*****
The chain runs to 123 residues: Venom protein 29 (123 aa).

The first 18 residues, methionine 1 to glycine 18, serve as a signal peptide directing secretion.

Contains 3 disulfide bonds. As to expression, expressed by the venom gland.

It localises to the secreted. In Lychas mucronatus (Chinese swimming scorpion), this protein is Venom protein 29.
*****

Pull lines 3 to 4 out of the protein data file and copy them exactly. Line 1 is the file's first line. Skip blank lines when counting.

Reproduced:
Contains 3 disulfide bonds. As to expression, expressed by the venom gland.

It localises to the secreted. In Lychas mucronatus (Chinese swimming scorpion), this protein is Venom protein 29.